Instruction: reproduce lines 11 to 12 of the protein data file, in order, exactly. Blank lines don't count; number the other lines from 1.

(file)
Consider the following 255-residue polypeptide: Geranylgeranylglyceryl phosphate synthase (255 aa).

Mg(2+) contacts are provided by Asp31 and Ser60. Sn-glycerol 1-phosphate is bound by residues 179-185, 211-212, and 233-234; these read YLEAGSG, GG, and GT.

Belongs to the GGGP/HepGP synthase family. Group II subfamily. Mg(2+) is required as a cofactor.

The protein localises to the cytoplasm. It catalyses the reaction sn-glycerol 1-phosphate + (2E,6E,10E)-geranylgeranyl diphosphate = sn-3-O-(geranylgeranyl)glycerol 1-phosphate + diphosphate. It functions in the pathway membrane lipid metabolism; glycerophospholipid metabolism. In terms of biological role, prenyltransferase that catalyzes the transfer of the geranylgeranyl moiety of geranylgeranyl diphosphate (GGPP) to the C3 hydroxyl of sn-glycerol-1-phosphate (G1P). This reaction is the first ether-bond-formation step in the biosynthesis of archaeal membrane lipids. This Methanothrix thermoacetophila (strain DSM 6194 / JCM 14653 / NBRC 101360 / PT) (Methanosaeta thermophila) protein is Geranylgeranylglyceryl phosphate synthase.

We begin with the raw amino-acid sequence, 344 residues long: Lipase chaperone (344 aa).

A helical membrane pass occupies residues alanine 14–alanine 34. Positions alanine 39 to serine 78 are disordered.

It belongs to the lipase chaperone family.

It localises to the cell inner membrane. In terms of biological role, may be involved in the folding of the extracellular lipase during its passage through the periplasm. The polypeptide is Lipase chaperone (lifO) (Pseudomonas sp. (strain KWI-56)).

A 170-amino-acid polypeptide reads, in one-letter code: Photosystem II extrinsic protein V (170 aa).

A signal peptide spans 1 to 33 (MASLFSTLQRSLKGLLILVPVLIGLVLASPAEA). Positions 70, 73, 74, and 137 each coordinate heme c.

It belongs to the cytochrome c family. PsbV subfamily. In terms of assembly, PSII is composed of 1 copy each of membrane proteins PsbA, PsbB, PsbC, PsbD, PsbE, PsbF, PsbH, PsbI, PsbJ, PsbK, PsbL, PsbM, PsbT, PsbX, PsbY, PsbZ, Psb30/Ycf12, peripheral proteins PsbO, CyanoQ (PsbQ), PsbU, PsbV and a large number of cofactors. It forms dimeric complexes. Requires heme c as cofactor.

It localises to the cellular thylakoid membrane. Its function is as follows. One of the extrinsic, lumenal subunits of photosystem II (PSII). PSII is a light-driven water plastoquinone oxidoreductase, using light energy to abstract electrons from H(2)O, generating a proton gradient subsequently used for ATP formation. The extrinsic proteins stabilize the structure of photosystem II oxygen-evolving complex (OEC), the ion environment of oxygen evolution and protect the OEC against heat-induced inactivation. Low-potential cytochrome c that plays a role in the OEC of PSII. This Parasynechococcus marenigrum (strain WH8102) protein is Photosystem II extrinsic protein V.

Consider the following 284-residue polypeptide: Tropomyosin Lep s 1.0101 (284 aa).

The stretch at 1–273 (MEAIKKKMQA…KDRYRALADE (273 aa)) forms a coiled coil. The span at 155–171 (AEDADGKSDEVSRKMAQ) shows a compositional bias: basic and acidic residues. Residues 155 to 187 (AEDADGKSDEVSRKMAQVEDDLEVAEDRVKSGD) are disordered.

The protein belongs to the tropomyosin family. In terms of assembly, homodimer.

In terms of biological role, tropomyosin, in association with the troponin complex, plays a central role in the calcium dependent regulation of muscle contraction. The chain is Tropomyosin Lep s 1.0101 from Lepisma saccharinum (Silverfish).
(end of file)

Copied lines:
It belongs to the cytochrome c family. PsbV subfamily. In terms of assembly, PSII is composed of 1 copy each of membrane proteins PsbA, PsbB, PsbC, PsbD, PsbE, PsbF, PsbH, PsbI, PsbJ, PsbK, PsbL, PsbM, PsbT, PsbX, PsbY, PsbZ, Psb30/Ycf12, peripheral proteins PsbO, CyanoQ (PsbQ), PsbU, PsbV and a large number of cofactors. It forms dimeric complexes. Requires heme c as cofactor.

It localises to the cellular thylakoid membrane. Its function is as follows. One of the extrinsic, lumenal subunits of photosystem II (PSII). PSII is a light-driven water plastoquinone oxidoreductase, using light energy to abstract electrons from H(2)O, generating a proton gradient subsequently used for ATP formation. The extrinsic proteins stabilize the structure of photosystem II oxygen-evolving complex (OEC), the ion environment of oxygen evolution and protect the OEC against heat-induced inactivation. Low-potential cytochrome c that plays a role in the OEC of PSII. This Parasynechococcus marenigrum (strain WH8102) protein is Photosystem II extrinsic protein V.